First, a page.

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October 7, 2019

What is a molecular movie?

What is a molecular movie?

Molecular movie-making is both an art and a science; the results let us watch how nature works on the smallest scales.
By Andy Freeberg

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One of modern science’s most important quests is to understand how the world works at the tiniest and fastest scales – the realm of atoms and molecules. Until a few years ago, all we had were static pictures of this world. But today scientists can make “movies” of molecules moving, bending and busting apart.

What does it really mean to make a molecular movie? What kinds of movies are scientists making and why? Read on to find out what’s happening on science’s small screen.

Moviemaking at its smallest

The basic idea is simple: Shoot a series of images of a molecule, at extremely high resolution, within just a few quadrillionths of a second of each other, and then string them together like frames from a film into a movie that shows how the molecule moves and changes over time.

 

 

Making a molecular movie: how it works. (Chris Smith & Andy Freeberg/SLAC National Accelerator Laboratory) - download

To do this you need a very specialized camera. At the Department of Energy’s SLAC National Accelerator Laboratory we have two of them: the Linac Coherent Light Source (LCLS), which shoots movies with brilliant pulses of X-ray laser light, and an “electron camera” known as MeV-UED that shoots them with intense pulses of electrons, a technique called ultrafast electron diffraction.

SLAC’s two main molecular movie ‘cameras’ are the Linac Coherent Light Source (above) and the Megaelectronvolt Ultrafast Electron Diffraction Instrument (below). (Dawn Harmer/SLAC National Accelerator Laboratory)

‘High definition’ isn’t nearly high enough.

Regular movies capture visible light bouncing off objects in a scene. But molecules are much smaller than everyday objects, so you need a camera that operates with much shorter wavelengths of light.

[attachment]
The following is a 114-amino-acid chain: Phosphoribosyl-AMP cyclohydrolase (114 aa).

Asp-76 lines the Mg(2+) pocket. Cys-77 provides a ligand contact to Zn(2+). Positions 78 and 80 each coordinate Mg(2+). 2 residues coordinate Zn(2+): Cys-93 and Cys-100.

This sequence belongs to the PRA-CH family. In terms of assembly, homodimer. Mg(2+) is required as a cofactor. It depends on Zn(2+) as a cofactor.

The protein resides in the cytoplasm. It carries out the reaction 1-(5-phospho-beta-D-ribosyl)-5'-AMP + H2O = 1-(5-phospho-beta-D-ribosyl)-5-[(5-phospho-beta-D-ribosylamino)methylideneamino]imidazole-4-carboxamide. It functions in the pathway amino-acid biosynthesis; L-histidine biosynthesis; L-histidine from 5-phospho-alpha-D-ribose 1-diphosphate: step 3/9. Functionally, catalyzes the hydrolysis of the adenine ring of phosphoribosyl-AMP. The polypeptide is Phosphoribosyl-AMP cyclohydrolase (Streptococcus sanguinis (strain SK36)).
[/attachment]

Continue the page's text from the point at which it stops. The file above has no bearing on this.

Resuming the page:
The electromagnetic spectrum, including the scale of the different wavelengths of light. Note that X-ray light has a wavelength on the scale of individual atoms. (Greg Stewart/SLAC National Accelerator Laboratory) - download

Molecules are measured in angstroms. An angstrom is the width of a single hydrogen atom, a ten-billionth of a meter. If you were to shrink to the size of an atom, a trip across the room would be the rough equivalent of a trip to Mars.

Conveniently, there are wavelengths of light that match the molecular scale: X-rays. So X-ray light is a general requirement for molecular movie cameras.

Alternatively, an energetic beam of electrons, with its own unique imaging properties and challenges, can be used to shoot molecular movies. Although we tend to think of electrons as particles, they also behave as waves, and the energetic electron beam from UED has a wavelength similar to X-rays.

Without any camera lenses, molecular movies rely on coherent waves to tell a coherent story.

Frames of a molecular movie aren’t photographs. Each electron or particle of light that’s beamed through a sample penetrates some components and ricochets off others. Tiny, uncharged photons of X-ray light are deflected by the electron shells around an atom, while energetic electrons make it all the way to the nucleus before bouncing away.

Diagram showing a typical crystallography instrumentation setup at LCLS

Molecular movies are made by sending X-rays or electrons through a sample and detecting what comes out on the other side. Computer models reconstruct the detector data into snapshots of the sample molecules in action. (Greg Stewart/SLAC National Accelerator Laboratory)

Critically, the X-rays that come from LCLS arrive in a neat and orderly stream of a particular wavelength, which is what makes LCLS a laser. That “coherence” means when the waves start to interfere with one another, it’s possible to catch the resulting scatters and reconstruct them into 2D or 3D pictures with the help of extensive computer modeling.

With the advancement of these coherent imaging techniques, the best molecular movies can now feature a much wider variety of samples and resolve details as small as tenths or hundredths of angstroms. At that scale the world is as much nothing as something, and measuring a molecule’s nuclei, electrons and chemical bonds is more about gauging their positions relative to each other than their absolute positions in space.